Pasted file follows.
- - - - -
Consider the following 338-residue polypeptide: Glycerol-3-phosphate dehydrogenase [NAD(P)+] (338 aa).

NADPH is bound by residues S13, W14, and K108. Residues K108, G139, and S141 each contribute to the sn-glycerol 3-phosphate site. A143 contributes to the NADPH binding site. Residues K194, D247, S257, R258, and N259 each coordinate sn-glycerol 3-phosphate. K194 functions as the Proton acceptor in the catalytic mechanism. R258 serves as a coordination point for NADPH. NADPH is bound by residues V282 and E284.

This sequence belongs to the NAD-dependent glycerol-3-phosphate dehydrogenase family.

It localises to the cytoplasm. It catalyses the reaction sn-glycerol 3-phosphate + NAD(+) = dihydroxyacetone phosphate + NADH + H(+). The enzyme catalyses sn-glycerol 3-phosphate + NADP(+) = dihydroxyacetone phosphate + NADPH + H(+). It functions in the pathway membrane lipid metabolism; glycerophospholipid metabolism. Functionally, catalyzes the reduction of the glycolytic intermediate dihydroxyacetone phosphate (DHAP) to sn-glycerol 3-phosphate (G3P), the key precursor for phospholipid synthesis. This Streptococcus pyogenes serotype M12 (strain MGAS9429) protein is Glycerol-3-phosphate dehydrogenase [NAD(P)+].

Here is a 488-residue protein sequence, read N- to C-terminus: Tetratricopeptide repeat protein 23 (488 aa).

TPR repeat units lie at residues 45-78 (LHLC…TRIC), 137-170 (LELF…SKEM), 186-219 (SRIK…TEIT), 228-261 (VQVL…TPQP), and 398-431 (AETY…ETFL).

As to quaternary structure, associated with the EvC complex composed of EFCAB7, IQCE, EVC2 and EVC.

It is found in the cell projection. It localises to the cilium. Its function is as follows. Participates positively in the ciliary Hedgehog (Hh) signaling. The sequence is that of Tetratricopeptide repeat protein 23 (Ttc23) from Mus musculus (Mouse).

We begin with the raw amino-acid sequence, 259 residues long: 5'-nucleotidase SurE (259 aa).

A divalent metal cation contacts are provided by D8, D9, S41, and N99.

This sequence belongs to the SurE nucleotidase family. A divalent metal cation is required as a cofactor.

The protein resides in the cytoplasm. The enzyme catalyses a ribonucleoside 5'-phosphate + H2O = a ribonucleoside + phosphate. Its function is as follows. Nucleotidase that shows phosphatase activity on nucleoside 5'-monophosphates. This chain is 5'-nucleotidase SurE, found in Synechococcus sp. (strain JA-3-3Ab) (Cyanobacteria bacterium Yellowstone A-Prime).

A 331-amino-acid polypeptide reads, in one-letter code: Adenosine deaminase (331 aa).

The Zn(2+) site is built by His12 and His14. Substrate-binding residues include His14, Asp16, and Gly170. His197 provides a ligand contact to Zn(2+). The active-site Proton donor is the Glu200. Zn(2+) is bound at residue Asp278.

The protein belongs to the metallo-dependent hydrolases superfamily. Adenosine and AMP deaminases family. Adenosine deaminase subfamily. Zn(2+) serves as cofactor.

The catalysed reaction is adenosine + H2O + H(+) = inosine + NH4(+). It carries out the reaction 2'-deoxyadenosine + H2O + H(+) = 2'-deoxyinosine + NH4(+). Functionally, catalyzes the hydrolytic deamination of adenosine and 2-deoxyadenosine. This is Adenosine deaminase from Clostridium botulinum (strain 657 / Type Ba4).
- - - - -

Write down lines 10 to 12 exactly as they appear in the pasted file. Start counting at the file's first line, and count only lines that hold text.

A divalent metal cation contacts are provided by D8, D9, S41, and N99.

This sequence belongs to the SurE nucleotidase family. A divalent metal cation is required as a cofactor.

The protein resides in the cytoplasm. The enzyme catalyses a ribonucleoside 5'-phosphate + H2O = a ribonucleoside + phosphate. Its function is as follows. Nucleotidase that shows phosphatase activity on nucleoside 5'-monophosphates. This chain is 5'-nucleotidase SurE, found in Synechococcus sp. (strain JA-3-3Ab) (Cyanobacteria bacterium Yellowstone A-Prime).